BRASILIA (Reuters) - Brazil’s top electoral court dismissed a case on Friday that threatened to unseat President Michel Temer for alleged illegal campaign funding in the 2014 election, when he was the running mate of impeached President Dilma Rousseff.
The ruling gives Temer some breathing room but will not end a political crisis enveloping the beleaguered center-right leader. He is being investigated separately by federal prosecutors for corruption, obstruction of justice and racketeering.
“We cannot be changing the president of the Republic all the time, even if the people want to,” said the court’s chief judge, Gilmar Mendes.
Mendes, who backed the impeachment of Rousseff, said the country should not expect the court to solve the current political crisis.
The electoral court, known as the TSE, voted 4-3 to acquit the Rousseff-Temer ticket of wrongdoing. That avoided the annulment of their election and the removal of Temer from office. He took over a year ago following Rousseff’s impeachment in the midst of Brazil’s worst recession on record.
In a decisive move, that same majority had ruled on Thursday to not allow as evidence in the case plea-bargain testimony from 77 executives of the Odebrecht [ODBES.UL] construction firm, which is at the center of a vast political graft scheme.
Those witnesses told investigators they funneled millions of dollars in illegal funds into the 2014 Rousseff-Temer ticket. But the testimony was made more than a year after the beginning of the case that concluded Friday, and without it Temer’s lawyers argued there was no proof of wrongdoing.
The acquittal will help Temer, whose government’s poll ratings are in the single digits, retain key coalition allies who will support approval in Congress of his fiscal reform agenda. The austerity measures aim to bring a gaping budget deficit under control and restore investor confidence.
Alexandre Parola, a spokesman for Temer, said after the ruling that the president viewed the decision as an example of effective institutions keeping the country’s democracy working.
Political analysts said the acquittal was disastrous for the credibility of Brazil’s judiciary, the government institution that polls show is most trusted by Brazilians. Some warned it would add to growing disillusionment with democracy.
“This catastrophic ruling prolongs the survival of a government that has lost all credibility and can no longer govern,” said Roberto Romano, professor of ethics and political philosophy at Campinas University. He said it would add to a small but worrying trend of Brazilians favoring a return to military rule.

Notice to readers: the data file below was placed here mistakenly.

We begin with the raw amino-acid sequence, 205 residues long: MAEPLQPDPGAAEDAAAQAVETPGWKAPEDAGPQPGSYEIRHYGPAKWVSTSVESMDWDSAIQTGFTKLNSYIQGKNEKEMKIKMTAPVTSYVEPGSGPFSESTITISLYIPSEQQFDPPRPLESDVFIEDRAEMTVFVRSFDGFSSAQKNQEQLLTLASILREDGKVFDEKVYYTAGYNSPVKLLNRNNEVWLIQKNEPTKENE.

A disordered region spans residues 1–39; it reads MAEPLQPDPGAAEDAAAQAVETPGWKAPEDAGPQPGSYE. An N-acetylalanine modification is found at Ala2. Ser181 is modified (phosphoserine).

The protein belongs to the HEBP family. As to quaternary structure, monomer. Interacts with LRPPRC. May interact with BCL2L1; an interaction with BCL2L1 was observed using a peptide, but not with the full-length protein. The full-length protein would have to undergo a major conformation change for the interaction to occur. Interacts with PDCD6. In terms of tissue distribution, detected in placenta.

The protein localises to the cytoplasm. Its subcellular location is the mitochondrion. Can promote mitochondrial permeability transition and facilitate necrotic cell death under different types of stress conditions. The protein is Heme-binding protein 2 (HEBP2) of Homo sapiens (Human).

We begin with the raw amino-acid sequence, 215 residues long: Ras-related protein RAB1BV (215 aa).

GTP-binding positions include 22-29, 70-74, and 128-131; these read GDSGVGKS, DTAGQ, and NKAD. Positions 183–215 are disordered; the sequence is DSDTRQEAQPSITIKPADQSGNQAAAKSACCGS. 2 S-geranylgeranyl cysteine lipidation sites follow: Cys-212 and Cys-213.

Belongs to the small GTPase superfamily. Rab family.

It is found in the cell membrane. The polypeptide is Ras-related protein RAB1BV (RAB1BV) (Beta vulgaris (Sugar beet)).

Temer, a third of his Cabinet and dozens of powerful congressmen are under investigation for corruption.
The leader is likely to soon face separate charges in the case involving allegations of receiving bribes and condoning the payment of hush money handed over to a potential witness in a massive graft scandal, investigators have told Reuters.
The Supreme Court approved the investigation into the president late last month.
But to put him on trial, the charges against the president would have to be approved by two-thirds of the lower chamber of Congress, where Temer’s coalition retains a majority.
With an election year approaching in 2018, however, the governing coalition’s majority could shrink if lawmakers break away, concerned about voters punishing them for being part of a government overwhelmingly perceived in polls as corrupt.
Acquittal by the electoral court could help Temer’s main coalition ally, the Brazilian Social Democracy Party (PSDB), convince its younger members who want to bolt from the government to stay put and help push unpopular reforms through Congress.
But political volatility will not die down.
“The days ahead will be very difficult for Temer. The corruption investigations are just starting,” said Flavia Bahia, professor at the CERS law school and FGV think tank in Rio de Janeiro. “The government can’t be sure of its allies anymore.”
The separate investigation by prosecutors into Temer includes a secret recording of a conversation he had earlier this year with a former top executive of meatpacker JBS SA.
In it, the president appears to condone paying bribes to an imprisoned former lawmaker to keep him from turning state’s witness and providing potentially devastating testimony about graft.
Temer has denied any wrongdoing and insists he will never resign. But a one-time top aide to the leader, Rodrigo Rocha Loures, was caught on a police video released last month picking up a bag filled with 500,000 reais ($152,000) in cash from a JBS executive, allegedly meant to silence the potential witness.
Temer aides told Reuters they worry that if Rocha Loures decides to reach a plea-bargain deal with investigators, it will strengthen any charges filed against the president.
Reporting by Anthony Boadle, Ricardo Brito, Maria Carolina Marcello and Lisandra Paraguassu; Editing by Richard Chang and Mary Milliken